I implemented a small C++ app that reads the memory of a video game. My aim is to create a small cheat for the single-player game. I am reading the memory of a video game from another process. There is a linked list that I am trying to read in the game's memory. I am following a pointer chain to follow the linked list. These pointers point to next element in the linked list. Each time I read the pointer's address, it is something different.
Why are the virtual addresses of the pointers always different when I read them?
Why would you expect them to remain the same in a game that is running?
I have no idea what game you are trying to cheat, but you are reading the memory of a different process, so it will get run, stopped, loaded, unloaded, cached, paged to disk, and generally have a hard life - all at the whim of the operating system. Add in that the game itself will probably be moving stuff around as it runs to suit itself, and the chances of you finding exactly what you want without the source code to work form is very unlikely. And that is assuming that you have identified the actual linked list, rather than some stack based object that temporarily looked like an element that might be on a linked list, if the code actually used one.
So why would you expect everything to stay in the same place for your convenience?
Sent from my Amstrad PC 1640 Never throw anything away, Griff
Bad command or file name. Bad, bad command! Sit! Stay! Staaaay...
AntiTwitter: @DalekDave is now a follower!
If you have to ask this, then I doubt that the address you're reading is what you think it is. Not to mention what it points to. Every process uses it's own mapping from it's address space to the underlying physical addresses, and the system functions take care that each address used within a process is mapped accordingly: to some location within the momry space that is associated to this, and only this, process!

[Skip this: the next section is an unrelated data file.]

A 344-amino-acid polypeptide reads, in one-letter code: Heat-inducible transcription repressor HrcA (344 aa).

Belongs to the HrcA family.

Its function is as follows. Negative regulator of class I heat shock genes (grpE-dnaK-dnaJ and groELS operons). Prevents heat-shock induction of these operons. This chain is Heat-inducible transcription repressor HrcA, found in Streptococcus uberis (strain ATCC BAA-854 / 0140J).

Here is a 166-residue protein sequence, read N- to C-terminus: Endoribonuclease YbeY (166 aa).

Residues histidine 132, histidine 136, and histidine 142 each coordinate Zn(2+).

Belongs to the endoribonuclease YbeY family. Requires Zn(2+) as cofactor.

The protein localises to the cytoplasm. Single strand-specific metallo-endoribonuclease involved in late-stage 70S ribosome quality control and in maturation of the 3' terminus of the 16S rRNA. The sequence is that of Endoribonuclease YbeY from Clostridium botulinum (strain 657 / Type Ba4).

Consequently, a process can never access memory from another process, unless the two processes are set up specifically for that purpose: the only way I know to read memory from another process is setting up shared memory. And I doubt that your game allows this.
Take this with a grain of salt and a big AFAIK - I'm anything but a specialist on this topic
GOTOs are a bit like wire coat hangers: they tend to breed in the darkness, such that where there once were few, eventually there are many, and the program's architecture collapses beneath them. (Fran Poretto)
Anything you type into a text box is a string, whether letters, numbers or special characters. If you want to use numeric text as integer values then you need to convert them with one of the conversion methods. See Data Conversion | Microsoft Docs[^].
SQl is not greater than 1000. I wanted to create a simple application first. Like for example.. I have a table with ID(primary Key), Name, DOB...etc columns.
What I wanted to create is a search box in the dialog application. when I type the Name in the search box it will display the result in the listbox/list control box. Similarly when I enter the ID in the search box it will return the same.